By Ralf Heimann
Sitting in an internal meeting three years ago, Olaf Korbanek could not believe his ears. The Head of IT at a manufacturer of drive components and cooling systems had merely wanted to clarify how the computers in the materials warehouse could be given a new operating system. But the visiting experts told him: "You also have a very different problem."
The reason was the tsunami that hit the Fukushima region in March 2011. The resulting threat to the mechanical engineering company KTR Systems in Rheine had been discussed once, but nobody had done anything about it.The tsunami had flattened the last factory to produce a key spare part for the KTR warehouse.
Today, the warehouse has 17 aisles, offering space for 9,000 pallets and 88,000 small parts containers. It is largely used to store clutches and clutch components, which KTR delivers to its 24 subsidiaries, 90 sales partners, small farmers and international corporations. Korbanek does not look like someone who is easily worried. But when he talks of the days following that meeting, it is easy to understand how serious the situation was. "Everyone knew we had a serious problem," he says. The spare part was not the only issue, however: There was also no maintenance contract to safeguard KTR’s access to the last available parts in the worst-case scenario.
Just a single bolt of lightning in a stormy fall could have put parts of the warehouse out of operation for days or even weeks - in a market in which customers depend on companies delivering quickly and reliably. Founded in 1959, the company's slogan is "Made for Motion." The opposite would have been unthinkable.
Modernizing the warehouse quickly would have cost 1.4 million euros - money that was not to be found in any budget. In less than a week, the decision was made.
Partner Viastore from Stuttgart, which had drawn KTR's attention to its logistics gap at the original meeting, returned to the company. Viastore had built the materials warehouse in 2003, and the Stuttgart-based system integrator was now to lead the retrofitting operation. The fact that Korbanek and his contact at Viastore already knew one another and worked well together was one of the most important requirements for the project.
Retrofits are becoming increasingly popular in Germany. An average of 85 percent of existing systems are not yet connected, and the average age of machine parks is almost 20 years - ancient in an age of digitalization and Industrie 4.0. But replacing older machines with new ones is often less economical than it might appear. A better option is often retrofitting, which is about more than just new motors or replacing wearing parts: It can give machinery and systems totally new functions and features, which could be a crucial competitive advantage. In the future, German mechanical engineering companies will collaborate more with partners from Europe, China and the USA. They have requirements not only of the reliability of their partners, but also of their machinery, which increasingly needs to be able to connect and communicate worldwide.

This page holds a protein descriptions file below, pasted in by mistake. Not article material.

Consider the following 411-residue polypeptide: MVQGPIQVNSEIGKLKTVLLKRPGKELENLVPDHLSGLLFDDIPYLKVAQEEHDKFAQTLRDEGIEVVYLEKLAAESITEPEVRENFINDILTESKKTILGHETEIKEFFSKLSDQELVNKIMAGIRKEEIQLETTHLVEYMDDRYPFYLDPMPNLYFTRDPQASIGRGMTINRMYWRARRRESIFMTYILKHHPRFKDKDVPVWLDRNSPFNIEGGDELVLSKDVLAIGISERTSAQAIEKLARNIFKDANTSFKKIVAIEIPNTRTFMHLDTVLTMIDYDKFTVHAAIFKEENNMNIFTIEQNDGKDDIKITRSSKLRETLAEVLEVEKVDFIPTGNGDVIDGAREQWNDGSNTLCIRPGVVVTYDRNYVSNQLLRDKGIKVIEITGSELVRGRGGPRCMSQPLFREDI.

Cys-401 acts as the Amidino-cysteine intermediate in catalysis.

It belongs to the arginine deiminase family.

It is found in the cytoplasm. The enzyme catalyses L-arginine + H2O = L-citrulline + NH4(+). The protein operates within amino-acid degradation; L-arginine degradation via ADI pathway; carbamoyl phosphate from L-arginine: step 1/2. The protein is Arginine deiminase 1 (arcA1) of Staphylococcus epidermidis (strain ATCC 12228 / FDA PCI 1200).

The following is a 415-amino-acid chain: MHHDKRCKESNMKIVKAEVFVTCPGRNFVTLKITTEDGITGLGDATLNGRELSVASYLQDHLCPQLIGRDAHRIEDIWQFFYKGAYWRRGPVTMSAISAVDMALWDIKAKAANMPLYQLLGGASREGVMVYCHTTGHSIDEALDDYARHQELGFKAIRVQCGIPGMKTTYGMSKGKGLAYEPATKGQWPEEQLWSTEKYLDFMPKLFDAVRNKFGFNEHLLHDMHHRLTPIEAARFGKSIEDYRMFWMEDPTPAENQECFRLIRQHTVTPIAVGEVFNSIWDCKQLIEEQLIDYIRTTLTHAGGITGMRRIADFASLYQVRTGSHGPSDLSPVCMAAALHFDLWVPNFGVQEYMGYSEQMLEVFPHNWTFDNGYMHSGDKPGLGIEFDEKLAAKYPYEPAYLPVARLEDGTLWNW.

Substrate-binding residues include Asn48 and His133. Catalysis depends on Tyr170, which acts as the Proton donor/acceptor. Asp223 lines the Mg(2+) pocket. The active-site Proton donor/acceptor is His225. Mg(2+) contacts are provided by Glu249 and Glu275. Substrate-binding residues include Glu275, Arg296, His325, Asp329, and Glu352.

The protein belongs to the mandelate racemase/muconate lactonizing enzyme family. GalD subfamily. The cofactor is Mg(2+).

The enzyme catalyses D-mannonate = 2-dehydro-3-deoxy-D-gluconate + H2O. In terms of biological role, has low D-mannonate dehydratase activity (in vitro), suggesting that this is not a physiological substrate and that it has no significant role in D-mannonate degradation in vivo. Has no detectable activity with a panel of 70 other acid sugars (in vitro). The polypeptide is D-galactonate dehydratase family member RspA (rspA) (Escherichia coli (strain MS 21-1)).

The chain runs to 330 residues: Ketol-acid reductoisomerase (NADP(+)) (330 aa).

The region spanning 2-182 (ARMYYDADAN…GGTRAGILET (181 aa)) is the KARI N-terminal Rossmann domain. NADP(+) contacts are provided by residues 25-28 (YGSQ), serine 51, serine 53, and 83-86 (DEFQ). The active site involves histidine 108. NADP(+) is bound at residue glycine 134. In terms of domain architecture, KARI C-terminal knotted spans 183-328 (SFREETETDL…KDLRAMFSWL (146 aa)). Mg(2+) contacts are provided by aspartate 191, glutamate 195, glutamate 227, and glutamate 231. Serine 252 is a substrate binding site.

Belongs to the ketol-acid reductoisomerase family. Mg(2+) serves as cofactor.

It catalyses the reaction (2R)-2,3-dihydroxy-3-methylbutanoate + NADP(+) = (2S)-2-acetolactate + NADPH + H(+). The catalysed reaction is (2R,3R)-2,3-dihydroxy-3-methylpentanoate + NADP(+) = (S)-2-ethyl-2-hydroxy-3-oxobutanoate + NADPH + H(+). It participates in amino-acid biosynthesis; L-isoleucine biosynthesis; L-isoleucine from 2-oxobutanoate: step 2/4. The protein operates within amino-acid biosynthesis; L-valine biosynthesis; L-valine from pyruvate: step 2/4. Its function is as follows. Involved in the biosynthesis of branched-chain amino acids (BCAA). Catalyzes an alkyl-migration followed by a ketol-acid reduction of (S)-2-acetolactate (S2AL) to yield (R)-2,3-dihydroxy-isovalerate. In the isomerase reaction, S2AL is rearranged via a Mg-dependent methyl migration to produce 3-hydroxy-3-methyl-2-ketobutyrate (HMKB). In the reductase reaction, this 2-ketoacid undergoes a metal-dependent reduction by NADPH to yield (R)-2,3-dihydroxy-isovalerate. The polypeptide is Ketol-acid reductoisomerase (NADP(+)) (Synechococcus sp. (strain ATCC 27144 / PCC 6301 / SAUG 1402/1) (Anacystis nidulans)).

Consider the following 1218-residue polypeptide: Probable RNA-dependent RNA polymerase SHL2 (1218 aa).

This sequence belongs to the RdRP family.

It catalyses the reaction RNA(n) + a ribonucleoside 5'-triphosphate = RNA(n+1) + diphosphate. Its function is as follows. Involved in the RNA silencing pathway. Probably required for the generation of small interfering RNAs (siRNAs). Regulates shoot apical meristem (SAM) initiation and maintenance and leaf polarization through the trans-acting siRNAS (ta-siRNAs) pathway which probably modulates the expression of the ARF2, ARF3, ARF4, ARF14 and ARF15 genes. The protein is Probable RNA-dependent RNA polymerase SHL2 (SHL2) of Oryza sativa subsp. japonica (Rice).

This usually demands deep intervention into the software.
In Rheine, the operation begins on paper, with a maintenance contract being concluded with Viastore. KTR now has access to a hotline provided by the Stuttgart-based company from 6 am to 8 pm, even on Saturdays.
Next, the crucial problem faced by the mechanical engineering company needed to be addressed: Every three warehouse rack aisles, each with thousands of parts, are monitored by a control computer in a switchgear cabinet. If it fails, the shelf aisles fail too - potentially causing crippling delays to vital deliveries.
The solution involves a local anesthetic for the warehouse control system. The Viastore team removes the control computer from the switchgear cabinet, reconnects it on a table and removes the spare part that is no longer available, a frequency converter, from the first rack aisle. This device controls the electric motors of the retrieval machines that pick the containers and pallets from the shelves. Next, the team replaces the rest of the technical equipment: distance measurement devices, cable chains, the bus system responsible for the data flow. Then the second rack aisle, then the third. It all goes smoothly. After three days the end is in sight, after four it is all over - in half the expected time and with no complications for warehouse operations. The new frequency converters also result in an energy saving of 20 percent, as they recycle the braking energy from the retrieval machines.
According to the company behind the retrofit measures, it usually takes around 18 months for the investment costs to pay off. Modern sensor technology and digitalizing existing systems can make production and logistics planning significantly more efficient: Users can get five to ten years more use out of machinery by equipping it with an IoT gateway.
Head of IT Olav Korbanek agrees that these are all good arguments. He knows that, if lightning were to strike KTR Systems next fall and cause a frequency converter to fail, the error would be visible on the new terminals immediately. A call would go out to the new service hotline straight away, and technicians would come and replace the device.
It would be annoying, but not a major problem.